Say the Word Suicide: The Telling | Article F18

NEW Articles THUMB = 11.29.18

Apparently, in titling this article I found out the difference between “tattle tailing” and “telling.” Tattling, as it were, is reserved for those who aim to have someone else get in trouble by revealing other’s secrets. Telling is for reporting to another individual that someone is struggling or otherwise needs help (definitions as listed by Safe 2 Tell Organization of Colorado).


In this way, it’s only fitting for this series to have a look at the most fundamental rule of dealing with a person struggling with suicidal ideation: to tell and to tell loudly.


Assuming that you are close to an individual that has told you whether directly or indirectly that they are having suicidal thoughts, it’s important that you: ask for additional information, assess if they are a current danger to themselves, get them extra support if they are and take care of yourself after the fact, too.


It’s not easy to ask someone: “are you having thoughts of killing yourself” but it can be entirely life-saving. I know that suicide is a very loud word most often not spoken about, but I swear that unless you’re talking about specific suicide methods, you won’t be planting the idea into their head when you ask them outright if they’re thinking of killing themselves.


In fact, I’ve always found it a breath of fresh air when someone has asked me directly. Yes, it can be uncomfortable. Yes, I might not reveal all of the pertinent information. And yes, it could be the one thing that prevents me from ending my life–because it means someone has noticed me, someone has noticed the pain I’m in and that I don’t feel like I can go on living with that pain as it is right now.


There’s something about my experiences with suicidal crises that are the picture definition of ambivalence: I want someone to hear me, see me, acknowledge my existence, my pain and I also want them to leave me alone and not try to help me. But at the end of the day, I do want help. Because maybe I don’t have to die, maybe what’s being said in my head isn’t true at all and maybe there’s another avenue of help and hope that was just within my reach if I hadn’t followed through on suicidal plans.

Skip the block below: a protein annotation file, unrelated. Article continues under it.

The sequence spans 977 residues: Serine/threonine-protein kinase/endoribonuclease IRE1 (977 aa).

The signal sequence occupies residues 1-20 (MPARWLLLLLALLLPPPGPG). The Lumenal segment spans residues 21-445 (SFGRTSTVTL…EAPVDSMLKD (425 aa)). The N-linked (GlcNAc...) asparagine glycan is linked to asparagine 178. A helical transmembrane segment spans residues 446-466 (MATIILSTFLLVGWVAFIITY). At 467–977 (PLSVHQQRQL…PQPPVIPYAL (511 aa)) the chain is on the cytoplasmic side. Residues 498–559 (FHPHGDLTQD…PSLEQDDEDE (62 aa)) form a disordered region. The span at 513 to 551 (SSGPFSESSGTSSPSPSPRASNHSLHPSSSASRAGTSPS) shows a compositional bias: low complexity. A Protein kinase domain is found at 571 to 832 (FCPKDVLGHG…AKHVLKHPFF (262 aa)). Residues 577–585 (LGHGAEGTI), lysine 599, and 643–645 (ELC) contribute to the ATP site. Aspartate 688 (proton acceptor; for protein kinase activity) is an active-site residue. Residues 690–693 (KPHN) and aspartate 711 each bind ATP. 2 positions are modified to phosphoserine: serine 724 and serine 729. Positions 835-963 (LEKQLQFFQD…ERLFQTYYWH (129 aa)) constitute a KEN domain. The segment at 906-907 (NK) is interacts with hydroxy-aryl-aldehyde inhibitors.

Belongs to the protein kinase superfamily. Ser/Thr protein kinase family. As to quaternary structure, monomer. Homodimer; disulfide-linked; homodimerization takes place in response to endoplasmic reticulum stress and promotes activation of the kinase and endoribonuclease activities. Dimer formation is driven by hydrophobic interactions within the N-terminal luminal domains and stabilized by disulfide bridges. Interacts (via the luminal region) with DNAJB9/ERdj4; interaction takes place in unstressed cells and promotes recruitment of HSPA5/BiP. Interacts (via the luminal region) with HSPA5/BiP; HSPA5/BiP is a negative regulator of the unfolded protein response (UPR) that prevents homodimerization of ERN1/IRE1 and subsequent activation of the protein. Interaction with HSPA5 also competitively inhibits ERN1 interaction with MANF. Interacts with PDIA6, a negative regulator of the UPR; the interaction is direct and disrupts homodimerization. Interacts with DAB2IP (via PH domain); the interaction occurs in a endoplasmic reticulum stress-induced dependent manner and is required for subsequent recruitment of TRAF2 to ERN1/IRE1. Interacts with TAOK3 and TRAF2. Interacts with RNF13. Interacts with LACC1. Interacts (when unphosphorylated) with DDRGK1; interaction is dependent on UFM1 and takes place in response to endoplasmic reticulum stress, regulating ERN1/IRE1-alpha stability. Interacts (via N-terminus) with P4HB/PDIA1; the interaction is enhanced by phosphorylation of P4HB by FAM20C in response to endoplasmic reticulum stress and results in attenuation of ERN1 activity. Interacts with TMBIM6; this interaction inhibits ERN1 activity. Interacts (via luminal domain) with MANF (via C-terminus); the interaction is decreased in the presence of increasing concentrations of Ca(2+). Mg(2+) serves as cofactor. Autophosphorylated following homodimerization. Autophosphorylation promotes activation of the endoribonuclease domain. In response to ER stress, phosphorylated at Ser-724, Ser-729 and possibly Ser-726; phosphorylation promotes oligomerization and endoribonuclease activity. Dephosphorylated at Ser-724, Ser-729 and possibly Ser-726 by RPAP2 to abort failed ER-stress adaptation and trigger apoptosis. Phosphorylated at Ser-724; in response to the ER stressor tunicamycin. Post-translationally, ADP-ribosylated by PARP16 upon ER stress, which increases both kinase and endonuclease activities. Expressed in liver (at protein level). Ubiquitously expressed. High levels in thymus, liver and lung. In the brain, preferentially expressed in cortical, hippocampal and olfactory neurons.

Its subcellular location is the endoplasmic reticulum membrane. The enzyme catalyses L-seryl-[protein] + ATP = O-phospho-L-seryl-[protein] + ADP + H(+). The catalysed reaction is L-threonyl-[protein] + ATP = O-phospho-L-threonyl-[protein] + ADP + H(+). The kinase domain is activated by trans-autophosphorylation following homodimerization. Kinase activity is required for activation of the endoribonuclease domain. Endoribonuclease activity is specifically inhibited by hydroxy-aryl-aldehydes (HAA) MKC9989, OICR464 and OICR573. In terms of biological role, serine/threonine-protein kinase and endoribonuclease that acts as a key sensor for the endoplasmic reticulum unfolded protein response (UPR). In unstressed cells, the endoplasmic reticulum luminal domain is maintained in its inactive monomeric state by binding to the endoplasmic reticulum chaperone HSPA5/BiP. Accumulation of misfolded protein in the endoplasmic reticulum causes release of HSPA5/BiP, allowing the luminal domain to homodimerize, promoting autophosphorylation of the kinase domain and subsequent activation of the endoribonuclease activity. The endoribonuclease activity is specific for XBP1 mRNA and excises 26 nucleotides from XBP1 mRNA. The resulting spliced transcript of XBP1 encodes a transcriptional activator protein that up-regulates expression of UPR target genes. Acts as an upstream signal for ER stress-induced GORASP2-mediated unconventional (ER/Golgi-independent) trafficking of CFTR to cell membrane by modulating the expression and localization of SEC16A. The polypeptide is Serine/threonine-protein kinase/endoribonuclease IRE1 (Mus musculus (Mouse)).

I mentioned in my article “Treatment 101: Resources Part 2” that the hardest decision I had to make in my life was to choose to live and the second hardest was to tell someone. In my years of getting treatment, I was almost always the relatively responsible one in the relationship that would tell someone, even if it meant creating a middle man situation, that I was suicidal, had a plan, had intent and was still uncertain.


I think back then I told because I was actively in treatment, much like I am now. I told because that little sparkle of hope was still inside me and I knew from witnessing a NAMI IOOV presentation that that hope had a reason for existing.


When I was at the crossroads between choosing to live and choosing to die, I thought about what ending I wanted to be told about my life. Would I want to be the one telling the story about what I did to overcome the darkness or did I want to just give up and let the story end prematurely? This is a concept I still use in my current day-to-day treatment.


I know now that from being stable for so long that I’m really not the sum value of my experiences with suicidality and mental health conditions. Back then, I didn’t have this yet, but I believed it could still be there for me if I just kept on breathing another breath.


I’ve also mentioned before how just holding on for the moment can be the most important thing, too. When weeks and months are too long, too complex for me to stay alive for, I work with the minutes and the seconds instead.


Maybe because the root of my suicidality was OCD I never truly wanted to die. In some ways, I believe this to be true but I also want to add caution to this idea as well—over time a person who is suicidal will try more dangerous and more severe attempts to end their life. Unfortunately, with time a person can learn how to be more effective in ending their life.


So, yeah, maybe John is just saying people would be better off without him or that Stacey saying goodbye is just abnormal behavior for her, but do you really want to take that chance? If a suicidal individual tells you to keep their intentions a secret—don’t. They may hate you for it, but at least they’ll be alive to hate you. The same cannot be true if they follow through.


Stay safe.

Article written: 10.23, 10.25, 11.7.2018

PD A/N: Boy, I am EXHAUSTED. It’s currently Wednesday when I’m either publishing this or sending into a schedule post for Th. Regardless if you follow me on Twitter you’ll know that Wed I did a lot of coursework so I’m feeling super exhausted about that now and am ready to just end the evening on a high note and go to blissful sleep.

Additionally if you follow me on Twitter you’ll also know that I wrote some fanfic (a new story) the other day and I actually had time and inspiration to write more for it today which is really awesome. Although I want to edit a video I also really want to get offline so who knows what’ll happen next.

For now, that’s all I’ve got. I’m utterly exhausted lol. We’ll chat more later.